density polyethylene composites and observed that there was reduction in the mechanical
properties of the composites developed at higher weight fraction of the chicken feather and
cow hair fibre.
Mechanical Properties and Water Absorption Behaviour of Treated Pineapple Leaf Fibre Reinforced
Polyester Matrix Composites
Oluyemi Ojo DARAMOLA, Adesoji ADEDIRAN, Benjamin O. ADEWUYI, and Olamigoke ADEWOLE
26
82
84
86
88
90
92
94
96
98
100
010 20 30 40
Hardness (HB)
PALF wt.%
Figure 7. Variations of the hardness of neat polyester and PALF/Polyester composites
Water absorption behaviour of neat polyester and the developed composites
Composites were immersed in distilled water at room temperature for about 336 hours.
The weight gains curves and the bar-chart as a function of time and water absorption curve
are shown in Figures 8-9. Each point on the curve is an average of three samples of each
specimen composition of the composite. It was observed from the graph that the water
absorption by the composite increases with immersion time although the rate of absorption
decrease with increased time. It was also observed that the composite attains equilibrium after
336 hours. The amount of water absorbed increases with fibre content. The water absorption
property of PMCs reinforced with natural fibres and their derivatives is dependent on the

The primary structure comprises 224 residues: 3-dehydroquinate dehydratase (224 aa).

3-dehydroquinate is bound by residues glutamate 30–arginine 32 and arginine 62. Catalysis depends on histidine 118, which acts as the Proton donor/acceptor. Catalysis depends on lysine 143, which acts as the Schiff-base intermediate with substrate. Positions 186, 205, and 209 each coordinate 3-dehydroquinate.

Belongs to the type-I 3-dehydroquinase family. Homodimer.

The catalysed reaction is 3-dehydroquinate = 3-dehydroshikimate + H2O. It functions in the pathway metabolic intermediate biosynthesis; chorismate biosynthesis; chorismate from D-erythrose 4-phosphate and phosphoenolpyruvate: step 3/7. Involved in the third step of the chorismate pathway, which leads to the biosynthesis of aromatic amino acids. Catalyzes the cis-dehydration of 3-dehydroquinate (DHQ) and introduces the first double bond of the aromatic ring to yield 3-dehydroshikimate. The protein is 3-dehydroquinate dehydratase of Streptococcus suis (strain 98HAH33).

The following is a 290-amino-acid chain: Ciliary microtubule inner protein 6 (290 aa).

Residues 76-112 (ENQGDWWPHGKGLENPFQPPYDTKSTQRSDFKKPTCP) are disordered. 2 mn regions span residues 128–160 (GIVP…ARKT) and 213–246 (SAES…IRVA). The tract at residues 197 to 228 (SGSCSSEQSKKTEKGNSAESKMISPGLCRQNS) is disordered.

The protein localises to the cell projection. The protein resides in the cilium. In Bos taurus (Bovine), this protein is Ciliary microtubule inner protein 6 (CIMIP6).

amount of the fibre, fibre orientation, immersion temperature, area of the exposed surface to
water; also the permeability of fibres, void content, and hydrophilicity of the individual
components (in this case the PALF and the polyester matrix) [24]. In the case of the
composites produced, exposure to water makes the hydrophilic PALF to swell. As a result of
fibre swelling, micro cracking of the polyester occurs particularly along the fibre/matrix
interface which gives room for further water penetration. The the swelling stresses that
develop under these circumstances can result in composite failure [25]. The 40 wt.%
composition of the fibre has the highest maximum water absorbed. The fibre content
contributes to its absorptivity rate. At the beginning, it absorbs water at an increased rate
before it attains the maximum, the rate drops drastically until reaches saturation point. The 40
wt.% of the fibre attains saturation earlier than the rest specimen.
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-0.1
0
0.1
0.2
0.3
0.4
0.5
0.6
050 100 150 200 250
Weight gained (g)
Time (hrs.)
0 wt.% PALF/ Polyester
10 wt.% PALF/ Polyester
20 wt.% PALF/ Polyester
30 wt.% PALF/ Polyester
40 wt.% PALF/ Polyester
Figure 8. Water absorption curve for neat polyester and PALF/ Polyester composites
0
0,05
0,1
0,15
0,2
0,25
0,3
0,35
010 20 30 40
Water Absorption (%)
PALF wt.%
Figure 9. Variations of water absorption behaviour of neat polyester and
PALF/Polyester composites
A flowchart showing the extraction and development of polyester/PALF composites is
presented in Figure 10.
Conclusion
The results of this study showed that a useful composite with good properties could be
successfully developed using treated pineapple leaf fibre as reinforcing agent for polyester
matrix. The following conclusions can be drawn:
1. The ultimate tensile strength and the young’s modulus of elasticity of PALF/Polyester
composites increase linearly with increase in the fibre weight fraction.